The outlet noted that the ecommerce giant is developing its own artificial intelligence processor for its Alexa-powered hardware, which presently includes the Echo lineup of smart speakers. The idea is to use the chip to process voice commands on the device itself rather than rely as heavily as Echo speakers currently do on the cloud, making for quicker responses to your questions.
The Seattle-based company has been acquiring and hiring specialists in chip making over the past couple of years. Speeding up responses to voice commands could prove crucial in the coming years, as the race to rule the roost grows more difficult; AI-powered assistants from the likes of Google, Apple, Samsung, and Microsoft are also in the running, and might influence consumers’ decisions in choosing which hardware brand’s ecosystem of products and services to invest in.
It’s worth noting that Amazon’s approach differs from what others have been working on with their chips: Google and Huawei have been using their specialized processors to improve camera performance on their flagship phones, while Apple’s A11 Bionic processor enables features like Face ID, which uses a depth camera for facial recognition.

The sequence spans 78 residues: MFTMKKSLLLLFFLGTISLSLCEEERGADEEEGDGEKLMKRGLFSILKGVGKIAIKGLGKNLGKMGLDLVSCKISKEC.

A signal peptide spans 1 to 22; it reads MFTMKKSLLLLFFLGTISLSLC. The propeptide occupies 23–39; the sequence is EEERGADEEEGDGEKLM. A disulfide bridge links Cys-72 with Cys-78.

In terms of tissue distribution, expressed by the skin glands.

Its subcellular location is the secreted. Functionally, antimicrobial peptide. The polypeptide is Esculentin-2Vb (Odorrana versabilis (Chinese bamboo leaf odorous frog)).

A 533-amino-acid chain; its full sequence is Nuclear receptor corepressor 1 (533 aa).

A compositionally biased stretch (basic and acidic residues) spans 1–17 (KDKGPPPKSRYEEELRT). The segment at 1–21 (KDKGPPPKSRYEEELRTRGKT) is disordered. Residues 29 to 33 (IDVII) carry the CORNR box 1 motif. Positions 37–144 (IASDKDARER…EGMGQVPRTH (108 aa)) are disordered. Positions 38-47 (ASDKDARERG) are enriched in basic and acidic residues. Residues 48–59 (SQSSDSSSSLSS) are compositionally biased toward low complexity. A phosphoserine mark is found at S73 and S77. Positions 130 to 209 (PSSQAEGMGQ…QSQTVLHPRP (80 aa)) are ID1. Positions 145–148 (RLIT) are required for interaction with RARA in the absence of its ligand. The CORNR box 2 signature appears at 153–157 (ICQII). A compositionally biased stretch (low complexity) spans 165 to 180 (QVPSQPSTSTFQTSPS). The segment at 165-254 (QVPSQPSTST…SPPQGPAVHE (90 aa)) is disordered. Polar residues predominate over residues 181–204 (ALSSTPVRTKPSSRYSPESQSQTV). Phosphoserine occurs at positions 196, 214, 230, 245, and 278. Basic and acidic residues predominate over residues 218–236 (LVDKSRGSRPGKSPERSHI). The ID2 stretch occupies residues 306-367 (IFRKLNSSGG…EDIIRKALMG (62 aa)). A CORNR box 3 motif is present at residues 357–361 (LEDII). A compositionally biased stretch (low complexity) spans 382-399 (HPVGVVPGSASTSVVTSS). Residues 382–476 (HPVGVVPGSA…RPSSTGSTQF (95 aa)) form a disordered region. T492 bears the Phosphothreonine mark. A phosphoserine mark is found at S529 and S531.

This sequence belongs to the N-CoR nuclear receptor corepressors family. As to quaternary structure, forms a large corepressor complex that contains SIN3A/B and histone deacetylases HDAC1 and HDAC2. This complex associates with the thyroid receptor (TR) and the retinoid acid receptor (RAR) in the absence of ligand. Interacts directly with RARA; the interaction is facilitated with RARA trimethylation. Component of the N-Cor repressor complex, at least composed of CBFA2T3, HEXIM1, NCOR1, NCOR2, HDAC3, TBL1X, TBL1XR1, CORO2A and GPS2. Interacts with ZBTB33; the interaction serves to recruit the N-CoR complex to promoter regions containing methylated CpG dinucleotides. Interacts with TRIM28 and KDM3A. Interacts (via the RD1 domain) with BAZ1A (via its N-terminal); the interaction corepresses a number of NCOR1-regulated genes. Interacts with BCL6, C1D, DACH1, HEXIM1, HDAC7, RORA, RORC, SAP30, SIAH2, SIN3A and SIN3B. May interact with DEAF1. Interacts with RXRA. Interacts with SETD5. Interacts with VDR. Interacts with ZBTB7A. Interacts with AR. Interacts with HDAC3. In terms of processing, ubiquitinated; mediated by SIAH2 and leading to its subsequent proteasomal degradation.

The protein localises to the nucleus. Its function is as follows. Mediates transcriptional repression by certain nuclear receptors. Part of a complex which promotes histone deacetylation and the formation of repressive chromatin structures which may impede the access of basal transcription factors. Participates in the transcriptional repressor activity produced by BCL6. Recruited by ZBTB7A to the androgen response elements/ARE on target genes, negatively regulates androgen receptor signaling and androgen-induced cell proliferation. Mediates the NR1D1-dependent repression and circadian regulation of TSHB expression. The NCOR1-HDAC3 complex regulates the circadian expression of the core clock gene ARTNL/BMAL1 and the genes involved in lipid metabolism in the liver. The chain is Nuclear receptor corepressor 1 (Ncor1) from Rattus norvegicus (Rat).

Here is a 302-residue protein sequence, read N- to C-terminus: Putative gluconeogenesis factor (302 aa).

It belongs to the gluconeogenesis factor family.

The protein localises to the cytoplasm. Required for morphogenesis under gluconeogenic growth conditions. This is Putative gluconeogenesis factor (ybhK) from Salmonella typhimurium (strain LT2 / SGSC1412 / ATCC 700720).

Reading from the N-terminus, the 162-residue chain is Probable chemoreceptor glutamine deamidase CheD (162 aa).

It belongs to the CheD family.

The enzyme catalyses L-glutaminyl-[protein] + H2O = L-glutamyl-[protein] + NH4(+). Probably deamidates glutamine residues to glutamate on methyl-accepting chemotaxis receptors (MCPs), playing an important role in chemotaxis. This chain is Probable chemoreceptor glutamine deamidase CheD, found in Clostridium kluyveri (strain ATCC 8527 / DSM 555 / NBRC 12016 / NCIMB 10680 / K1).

Perfecting the voice assistant experience could certainly help Amazon maintain its lead in the smart speaker race. The Echo range outsold Google Home by three times last year, and things will get more interesting now that both firms have touchscreen-equipped speakers on store shelves (or on the way for later this year, in the case of Google Assistant). Meanwhile, Apple’s HomePod speaker has wowed audiophiles, but disappointed fans with limited Siri functionality. Let’s see if Amazon’s new chip is really all that when it arrives.
Published February 13, 2018 — 07:28 UTC